If you’re having trouble figuring out what’s going on in the world you’re in good company. The global economy has been undergoing rapid change for a number of years but global politics has been a bit slow to catch up to it.
A few items that Barataria has covered recently have entered new phases recently – unpredictable, rapidly changing phases that show that things are indeed coming to a head. We’ve consistently called 2017 as “The Year Everything Changes” for a number of reasons, but the lead-up to that year is proving to be especially chaotic. Here are updates to three stories we’ve been all over that should take surprising turns in the next year and a half. You read it here first!
The Greek Crisis is hardly news anymore, having been spun out slowly over seven years now. It would come as no surprise to anyone that the latest chapter, the one which nearly destroyed the Greek economy, is not likely to be the last. But there was one critical twist that points the way to a very new discussion that is likely to change Europe one way or the other.
Perhaps it will even be the catalyst that gets Europe out of its terrible funk.
At the end of this round, Greece simply gave in and agreed to the harsh terms for new loans in order to re-open the banks and stop the bleeding that threatened to destroy them. It was a humiliating defeat for PM Tsipras and the nation. But in the middle of it all an unlikely ally for Greece stepped up – the largest bank in the world, the International Monetary Fund (IMF).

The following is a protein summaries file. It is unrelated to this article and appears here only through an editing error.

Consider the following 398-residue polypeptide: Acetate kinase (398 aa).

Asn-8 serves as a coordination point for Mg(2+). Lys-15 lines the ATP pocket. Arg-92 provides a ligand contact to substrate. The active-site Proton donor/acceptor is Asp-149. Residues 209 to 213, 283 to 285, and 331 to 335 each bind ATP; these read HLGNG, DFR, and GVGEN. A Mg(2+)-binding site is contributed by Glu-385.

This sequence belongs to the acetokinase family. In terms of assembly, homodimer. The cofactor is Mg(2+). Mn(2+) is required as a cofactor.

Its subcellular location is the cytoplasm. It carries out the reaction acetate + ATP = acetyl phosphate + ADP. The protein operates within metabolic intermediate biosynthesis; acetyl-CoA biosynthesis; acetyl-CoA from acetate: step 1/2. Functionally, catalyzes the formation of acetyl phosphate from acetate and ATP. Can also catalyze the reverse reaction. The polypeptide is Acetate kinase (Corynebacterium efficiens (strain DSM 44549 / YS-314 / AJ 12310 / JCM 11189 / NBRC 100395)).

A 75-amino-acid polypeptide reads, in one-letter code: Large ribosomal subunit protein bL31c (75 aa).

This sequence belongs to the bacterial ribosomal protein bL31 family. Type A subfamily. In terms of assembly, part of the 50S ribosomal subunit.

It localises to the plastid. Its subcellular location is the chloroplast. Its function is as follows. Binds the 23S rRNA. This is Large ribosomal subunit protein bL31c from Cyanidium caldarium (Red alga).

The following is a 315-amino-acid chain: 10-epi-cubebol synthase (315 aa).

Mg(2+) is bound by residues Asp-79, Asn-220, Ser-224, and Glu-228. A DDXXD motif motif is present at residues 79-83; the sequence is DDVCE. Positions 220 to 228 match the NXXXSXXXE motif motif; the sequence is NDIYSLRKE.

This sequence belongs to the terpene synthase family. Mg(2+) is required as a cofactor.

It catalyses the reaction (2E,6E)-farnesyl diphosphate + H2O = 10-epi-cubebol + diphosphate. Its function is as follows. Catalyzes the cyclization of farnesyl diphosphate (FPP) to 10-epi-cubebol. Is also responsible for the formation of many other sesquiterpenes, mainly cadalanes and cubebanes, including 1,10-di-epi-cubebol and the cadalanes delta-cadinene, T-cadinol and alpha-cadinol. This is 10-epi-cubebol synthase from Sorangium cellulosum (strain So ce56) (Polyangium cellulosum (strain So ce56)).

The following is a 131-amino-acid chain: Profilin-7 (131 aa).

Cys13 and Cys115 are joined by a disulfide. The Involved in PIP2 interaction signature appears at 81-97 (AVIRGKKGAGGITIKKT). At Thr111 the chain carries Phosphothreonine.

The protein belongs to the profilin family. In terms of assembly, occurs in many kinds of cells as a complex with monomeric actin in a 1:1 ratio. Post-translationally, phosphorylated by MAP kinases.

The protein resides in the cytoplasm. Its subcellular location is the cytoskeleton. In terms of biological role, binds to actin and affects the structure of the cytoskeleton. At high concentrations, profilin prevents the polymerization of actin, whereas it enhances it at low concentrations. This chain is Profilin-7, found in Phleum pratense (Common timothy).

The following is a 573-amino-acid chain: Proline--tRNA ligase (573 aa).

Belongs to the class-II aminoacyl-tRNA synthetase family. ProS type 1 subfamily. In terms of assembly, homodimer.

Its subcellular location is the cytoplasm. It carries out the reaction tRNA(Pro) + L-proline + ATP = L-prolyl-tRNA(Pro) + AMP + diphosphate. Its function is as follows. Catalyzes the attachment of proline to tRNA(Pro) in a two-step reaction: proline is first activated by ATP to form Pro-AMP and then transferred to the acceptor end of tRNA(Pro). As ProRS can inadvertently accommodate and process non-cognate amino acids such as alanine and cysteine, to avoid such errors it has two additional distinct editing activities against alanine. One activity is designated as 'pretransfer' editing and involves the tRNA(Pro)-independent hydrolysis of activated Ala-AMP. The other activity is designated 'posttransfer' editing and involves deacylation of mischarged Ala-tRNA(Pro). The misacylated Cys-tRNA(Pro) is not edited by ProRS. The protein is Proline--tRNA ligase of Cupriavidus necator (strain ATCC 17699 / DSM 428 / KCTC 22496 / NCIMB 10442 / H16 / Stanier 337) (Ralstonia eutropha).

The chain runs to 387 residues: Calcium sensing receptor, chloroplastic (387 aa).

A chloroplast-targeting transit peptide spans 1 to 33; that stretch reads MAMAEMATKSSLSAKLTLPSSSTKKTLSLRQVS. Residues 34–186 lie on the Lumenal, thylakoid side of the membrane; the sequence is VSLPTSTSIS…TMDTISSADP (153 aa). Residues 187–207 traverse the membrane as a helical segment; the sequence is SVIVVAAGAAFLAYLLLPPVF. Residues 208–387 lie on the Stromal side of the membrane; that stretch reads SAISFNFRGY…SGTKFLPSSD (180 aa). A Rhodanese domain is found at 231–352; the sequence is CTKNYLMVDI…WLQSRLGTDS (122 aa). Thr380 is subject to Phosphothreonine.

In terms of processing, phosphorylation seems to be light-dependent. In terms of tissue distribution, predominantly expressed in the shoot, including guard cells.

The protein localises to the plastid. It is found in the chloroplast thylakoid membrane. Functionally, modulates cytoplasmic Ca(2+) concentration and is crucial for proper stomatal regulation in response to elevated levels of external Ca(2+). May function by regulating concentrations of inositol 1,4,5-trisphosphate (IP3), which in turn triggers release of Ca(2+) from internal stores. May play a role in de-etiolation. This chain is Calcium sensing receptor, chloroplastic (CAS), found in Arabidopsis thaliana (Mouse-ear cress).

Their analysis starts with the simple fact that Greece’s debt is only going to rise under this plan and that a new crisis will come before 2017 as a result. More importantly, however, they became the first organization to say what everyone else knows – that Greece’s debt will simply have to be written down or written off before this is over.
As the New York Times has noted, there is no way this can happen without closer political and economic union in Europe. Germany and other rich nations will have to transfer wealth to the poorer ones whether they like it or not. That doesn’t happen today because there is no mechanism for doing it in the association of nations that has been cobbled together.
The solution? One big nation – or something much more like it.
This will come after the UK vote on membership in the European Union, so this could all go the other way as well. But a critical turning point for the EU is coming up by 2017, and it will require a lot of soul searching one way or the other. Europe will either get its act together or it will fly apart.
The second story that shows how much things are changing takes us to the Middle East, a place rarely mentioned without the word “turmoil” added at some point. A good part of that turmoil today involves the terribly low price of oil, the stuff running cheap enough to threaten the budget of every government in the region.
As we speculated nine months ago when the price fell, this was all a plot by the Saudis to drive US oil production out of the picture. A Saudi oil official admitted as much when he claimed that the strategy was working. It is? US oil production has not fallen through this time so the claim that this was a good idea seems ridiculous on the face of it. But there’s more to the story.
The Saudi government is apparently facing a need for austerity itself, so short on cash that it’s going through a borrowing binge. In other words, forget about austerity – they’re going to borrow the money. At this rate they will be in serious trouble by 2018 as sources of credit start to dry up.